At present, there is a growing trend towards economic globalization. Globalization has promoted economic growth while at the same time, it has caused social problems such as the unequal distribution of income. The vast numbers of developing countries as a whole have remained at a disadvantageous position. As gap between the North and the South widens and disparity between the rich and the poor grows, developing countries have found it more difficult to achieve sustainable development.
Globalization has not only produced political and economic implications for various countries but also brought far-reaching influences on the world trade union movement. All this has captured the wide attention of trade union organizations at national, regional and international levels. To this end, I¡¯d like to make some initial comments on globalization from the following two perspectives.
I. Major impacts of globalization on the international trade union movement
(i) In the process of globalization, neo-liberal economic policies taken by many countries have weakened the foundation of trade unions.
Globalization has intensified economic competition among nations. To increase the competitiveness of their products in the global market, many countries have adopted the so-called neo-liberal policy, with one of its key parts being legal restrictions on workers¡¯ rights for the sake of higher economic efficiency. As a consequence, trade unions in many countries have lost their rights that they had won through many years of struggle, and their political foundation has increasingly eroded away.
At the same time, neo-liberal policies strongly advocate labour market flexibility, namely, de-regulating labour market and empowering employers in areas of hiring, firing, wage, and use of labour. As a result, informal employment and cheap forms of labour, such as part-time, casual and domestic workers, have become prevalent over the past few years. Those informal workers have not enjoyed adequate protection for their employment, wages, social security and occupational health and safety. Changes in employment patterns have in turn rendered it very difficult for trade unions to organize workers.
The rapid technological revolution, coupled with economic globalization, has accelerated the pace of structural adjustment. With the further division of international labour, some developed countries have shifted their labour-intensive enterprises to other countries. Trade unions in those developed countries have lost some of their traditional industrial bases. In the meantime, the fast application of new and high technologies in traditional industries such as steel, manufacturing and construction has caused a drop in labour demand on a yearly basis. Furthermore, the traditional ways of trade union work have been challenged in IT and other hi-tech industries. Against such backdrop, union density has declined in many countries.
(ii) Globalization has expedited the internationalization of trade union work.
Trade unions are a product of socioeconomic conflicts and industrial disputes in the industrialized society. Trade unions gain their legitimacy through national legislation and other means, and protect their members¡¯ rights within their jurisdiction. Due to economic globalization, capital has become global rapidly, which challenges the traditional means of worker protection by trade unions and internationalizes industrial disputes. In particular, disputes between workers and their trade unions and multinational companies have taken place from time to time. In terms of labour-capital conflict, workers of all countries have the same interests. However, in the context of the irrational international political and economic order, increasingly prevalent protectionism in many developed countries has made it a pressing task for the workers and trade unions in developing countries to better protect their own interests and safeguard their national economic security.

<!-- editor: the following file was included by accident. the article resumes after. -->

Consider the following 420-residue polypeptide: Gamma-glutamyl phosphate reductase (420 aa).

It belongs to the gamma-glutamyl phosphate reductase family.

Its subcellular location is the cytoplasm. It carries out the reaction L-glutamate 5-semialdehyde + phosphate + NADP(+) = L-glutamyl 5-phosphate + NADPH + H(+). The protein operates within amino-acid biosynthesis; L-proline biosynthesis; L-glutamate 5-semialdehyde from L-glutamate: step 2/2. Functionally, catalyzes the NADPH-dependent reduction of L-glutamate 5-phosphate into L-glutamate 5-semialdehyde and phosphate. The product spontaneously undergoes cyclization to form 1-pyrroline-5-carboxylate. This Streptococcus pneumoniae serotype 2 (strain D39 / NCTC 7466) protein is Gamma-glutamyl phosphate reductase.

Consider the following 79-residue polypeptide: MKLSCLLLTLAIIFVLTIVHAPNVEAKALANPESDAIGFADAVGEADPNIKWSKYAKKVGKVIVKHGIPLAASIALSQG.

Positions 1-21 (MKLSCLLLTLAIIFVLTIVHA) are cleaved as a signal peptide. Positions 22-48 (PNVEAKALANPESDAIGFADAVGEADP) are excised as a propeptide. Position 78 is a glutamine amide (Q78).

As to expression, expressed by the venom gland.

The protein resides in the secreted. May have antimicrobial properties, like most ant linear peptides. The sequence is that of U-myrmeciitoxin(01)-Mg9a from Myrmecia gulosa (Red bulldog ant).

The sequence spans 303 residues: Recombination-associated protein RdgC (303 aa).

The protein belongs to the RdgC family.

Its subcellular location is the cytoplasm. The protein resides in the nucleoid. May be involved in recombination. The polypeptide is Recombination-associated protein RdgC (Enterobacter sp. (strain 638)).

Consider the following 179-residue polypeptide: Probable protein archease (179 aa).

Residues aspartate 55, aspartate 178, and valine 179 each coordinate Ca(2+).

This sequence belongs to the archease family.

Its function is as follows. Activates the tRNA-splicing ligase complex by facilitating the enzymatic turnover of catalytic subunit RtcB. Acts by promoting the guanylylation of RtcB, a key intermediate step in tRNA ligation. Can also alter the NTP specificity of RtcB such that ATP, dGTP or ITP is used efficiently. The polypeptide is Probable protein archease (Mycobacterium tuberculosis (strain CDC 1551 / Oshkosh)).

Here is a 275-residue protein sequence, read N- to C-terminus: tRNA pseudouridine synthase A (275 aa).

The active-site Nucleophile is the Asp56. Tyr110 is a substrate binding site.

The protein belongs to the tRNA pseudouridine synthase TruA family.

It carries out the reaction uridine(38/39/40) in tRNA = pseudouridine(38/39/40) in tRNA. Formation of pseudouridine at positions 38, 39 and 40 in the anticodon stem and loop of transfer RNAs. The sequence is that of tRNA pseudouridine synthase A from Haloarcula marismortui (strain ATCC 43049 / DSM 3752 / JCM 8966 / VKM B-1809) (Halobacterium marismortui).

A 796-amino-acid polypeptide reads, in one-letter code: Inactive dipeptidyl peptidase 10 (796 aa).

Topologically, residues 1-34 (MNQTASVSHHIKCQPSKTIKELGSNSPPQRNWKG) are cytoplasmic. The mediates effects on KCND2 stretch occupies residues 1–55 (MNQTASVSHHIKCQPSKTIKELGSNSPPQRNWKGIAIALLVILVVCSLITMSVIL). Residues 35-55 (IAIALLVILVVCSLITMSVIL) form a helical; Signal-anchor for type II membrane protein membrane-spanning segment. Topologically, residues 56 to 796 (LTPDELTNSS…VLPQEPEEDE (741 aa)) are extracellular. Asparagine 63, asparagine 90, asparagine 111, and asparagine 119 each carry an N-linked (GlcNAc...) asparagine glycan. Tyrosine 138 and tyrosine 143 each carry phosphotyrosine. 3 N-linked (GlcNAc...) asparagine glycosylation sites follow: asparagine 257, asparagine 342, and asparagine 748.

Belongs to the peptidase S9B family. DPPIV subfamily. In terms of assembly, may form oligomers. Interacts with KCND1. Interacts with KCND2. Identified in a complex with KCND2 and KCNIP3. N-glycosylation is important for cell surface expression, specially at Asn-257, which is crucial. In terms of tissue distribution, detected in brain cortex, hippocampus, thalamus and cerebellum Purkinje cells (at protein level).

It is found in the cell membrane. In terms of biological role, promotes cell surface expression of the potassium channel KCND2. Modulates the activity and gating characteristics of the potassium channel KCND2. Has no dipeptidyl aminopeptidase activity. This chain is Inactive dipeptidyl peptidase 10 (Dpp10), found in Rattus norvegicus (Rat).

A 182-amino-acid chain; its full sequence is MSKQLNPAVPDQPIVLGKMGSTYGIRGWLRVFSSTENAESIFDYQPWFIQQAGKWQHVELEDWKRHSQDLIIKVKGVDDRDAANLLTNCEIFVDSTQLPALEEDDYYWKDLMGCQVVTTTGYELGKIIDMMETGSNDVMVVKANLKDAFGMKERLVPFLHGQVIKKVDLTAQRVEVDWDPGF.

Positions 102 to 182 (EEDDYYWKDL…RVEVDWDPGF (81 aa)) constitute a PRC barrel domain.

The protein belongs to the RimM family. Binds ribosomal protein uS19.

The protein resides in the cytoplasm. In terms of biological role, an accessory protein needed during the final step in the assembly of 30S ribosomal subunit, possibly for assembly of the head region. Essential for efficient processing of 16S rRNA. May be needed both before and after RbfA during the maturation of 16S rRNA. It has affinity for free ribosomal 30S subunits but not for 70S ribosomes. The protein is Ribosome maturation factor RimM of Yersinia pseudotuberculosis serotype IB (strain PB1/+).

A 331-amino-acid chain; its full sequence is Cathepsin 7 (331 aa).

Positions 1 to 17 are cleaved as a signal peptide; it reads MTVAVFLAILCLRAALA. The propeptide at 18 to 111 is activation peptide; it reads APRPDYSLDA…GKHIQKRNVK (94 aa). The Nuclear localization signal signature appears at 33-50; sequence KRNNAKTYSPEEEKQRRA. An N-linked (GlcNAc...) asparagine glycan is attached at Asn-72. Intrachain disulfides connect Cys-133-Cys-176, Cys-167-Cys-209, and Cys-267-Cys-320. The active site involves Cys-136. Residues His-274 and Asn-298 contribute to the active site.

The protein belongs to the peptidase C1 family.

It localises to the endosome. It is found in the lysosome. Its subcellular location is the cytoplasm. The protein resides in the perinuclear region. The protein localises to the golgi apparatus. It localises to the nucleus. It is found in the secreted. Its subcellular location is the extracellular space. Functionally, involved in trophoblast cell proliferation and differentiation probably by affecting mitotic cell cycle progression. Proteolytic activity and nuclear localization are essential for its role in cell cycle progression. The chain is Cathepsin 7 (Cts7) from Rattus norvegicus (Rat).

(iii) Globalization has increased the disparity between the haves and the have nots.
The developed capitalist countries have initially pushed economic globalization, in which process they have always played a leading role. Although globalization has contributed to the overall development of the world economy to some degree, developed countries have turned out to be its biggest beneficiaries, on the grounds that the old international political and economic order remains basically unchanged and that they hold a strong position in capital, technology, skills, management, trade, investment and finance. They harness their strength to scramble for markets in the whole world and spare no efforts to maximize their interests. For developing countries, globalization is a double-edged sword, which brings both opportunities and challenges. Due to their relative backwardness in economic development and technological level, the vast numbers of developing countries are on the whole at a disadvantageous position and thus meet with severe challenges. Globalization has intensified conflicts between the North and the South and resulted in the rich getting richer and the poor poorer. In the meantime, developed countries have also experienced greater wealth disparities, with their working people at the middle and lower strata of the society benefiting little from globalization.
II. Opportunities and challenges brought by globalization to the Chinese trade unions
With the in-depth development of reform and opening-up in China, especially since its entry into the WTO, opportunities and challenges brought by globalization have shown up gradually. Over the past 20 or more years, we have attached great importance to formulating and improving laws and regulations and protecting the legitimate rights and interests of workers while accelerating reform and opening up. As we sped up economic development, we have paid more attention to coordinated economic and social development and the constant improvement of the living standards of people. In this process, the Chinese trade unions have strongly supported the policy of reform and opening-up and worked hard to better protect the legitimate rights and interests of workers. Recently, our Party and government have put forward the scientific development concept, which emphasizes a people-centered, all-around and sustainable path of development. In general, China has witnessed a sustainable, speedy and sound economic development, a social stability and unity and a continuous improvement of the living standards of the people.